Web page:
Nothing to lose by Dodgers stockpiling potential left-handed pinch-hitters
Garret Anderson, Los Angeles native, was signed by the Dodgers on Wednesday night to a minor league deal.
The Dodgers are stockpiling veteran left-handed hitters, and really, what do they have to lose by adding Anderson?
Joe Torre loves Mientkiewicz, who made the club last spring as a non-roster invitee, but he’s coming off that dislocated shoulder that cost him almost the entire season. There’s some unknown there.
Giles, 39, has 287 home runs but was off to a terrible start last season with the Padres (.191, two home runs, 23 RBIs in 225 at-bats) when he was lost in June for the rest of the season with a bruised knee. Bruised knee? There’s a lot of unknown there.
Anderson has 285 career home runs, and although his production continued to dip last season in Atlanta -- his first as anything other than an Angel -- he was still decent: .268, 13 home runs, 61 RBIs in 534 at-bats. Still, probably not what the Braves had in mind when they signed him to a one-year deal for $2.5 million.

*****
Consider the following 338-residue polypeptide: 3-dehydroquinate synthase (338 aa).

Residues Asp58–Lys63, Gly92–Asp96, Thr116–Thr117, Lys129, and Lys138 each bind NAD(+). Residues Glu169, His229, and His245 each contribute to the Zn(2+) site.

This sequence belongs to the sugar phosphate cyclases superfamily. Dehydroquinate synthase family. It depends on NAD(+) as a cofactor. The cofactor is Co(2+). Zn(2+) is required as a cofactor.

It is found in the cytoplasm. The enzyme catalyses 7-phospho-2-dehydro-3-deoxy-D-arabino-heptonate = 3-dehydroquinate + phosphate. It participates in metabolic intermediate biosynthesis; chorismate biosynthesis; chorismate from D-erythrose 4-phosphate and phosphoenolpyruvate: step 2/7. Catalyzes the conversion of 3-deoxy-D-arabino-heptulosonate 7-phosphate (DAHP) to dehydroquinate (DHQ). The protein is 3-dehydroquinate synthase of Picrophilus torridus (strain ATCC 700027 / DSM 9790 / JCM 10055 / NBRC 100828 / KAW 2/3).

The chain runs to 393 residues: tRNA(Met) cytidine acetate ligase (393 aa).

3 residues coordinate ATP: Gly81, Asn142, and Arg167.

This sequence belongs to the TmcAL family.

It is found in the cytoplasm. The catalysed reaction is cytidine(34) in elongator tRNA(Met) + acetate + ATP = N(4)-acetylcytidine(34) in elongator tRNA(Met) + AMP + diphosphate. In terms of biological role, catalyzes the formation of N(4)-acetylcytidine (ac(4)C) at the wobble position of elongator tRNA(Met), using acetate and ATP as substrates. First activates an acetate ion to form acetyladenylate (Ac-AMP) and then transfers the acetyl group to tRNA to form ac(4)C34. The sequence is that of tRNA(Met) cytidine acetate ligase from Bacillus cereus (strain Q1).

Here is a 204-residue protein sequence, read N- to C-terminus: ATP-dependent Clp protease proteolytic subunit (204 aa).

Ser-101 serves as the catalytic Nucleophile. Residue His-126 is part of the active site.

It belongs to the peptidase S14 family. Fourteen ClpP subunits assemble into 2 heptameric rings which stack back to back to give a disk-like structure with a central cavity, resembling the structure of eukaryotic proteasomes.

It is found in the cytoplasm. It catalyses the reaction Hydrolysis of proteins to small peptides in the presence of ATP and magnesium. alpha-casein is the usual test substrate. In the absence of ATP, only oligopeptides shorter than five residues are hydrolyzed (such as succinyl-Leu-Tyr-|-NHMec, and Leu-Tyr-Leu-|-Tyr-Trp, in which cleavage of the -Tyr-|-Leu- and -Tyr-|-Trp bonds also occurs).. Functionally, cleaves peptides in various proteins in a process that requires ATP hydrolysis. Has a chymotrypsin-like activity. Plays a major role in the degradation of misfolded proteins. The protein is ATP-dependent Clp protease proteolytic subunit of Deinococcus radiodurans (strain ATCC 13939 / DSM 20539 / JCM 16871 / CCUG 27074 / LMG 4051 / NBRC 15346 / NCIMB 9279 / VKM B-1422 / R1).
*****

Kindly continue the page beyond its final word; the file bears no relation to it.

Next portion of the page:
Anderson knows there is no starting outfield position open with the Dodgers, and has to recognize his role here would primarily be as a left-handed pinch-hitter. He could, however, give the Dodgers an occasional outfield start.
Last year Anderson actually failed to hit better against right-handers (.262) than he did lefties (.283). He did, however, stay healthy.
Mientkiewicz, Giles and Anderson might prove an interesting spring competition. Colletti would apparently like one of them to emerge. Signing Anderson simply gave him another reasonable option.
-- Steve Dilbeck
Photo: Garret Anderson. Credit: Kevin C. Cox / Getty Images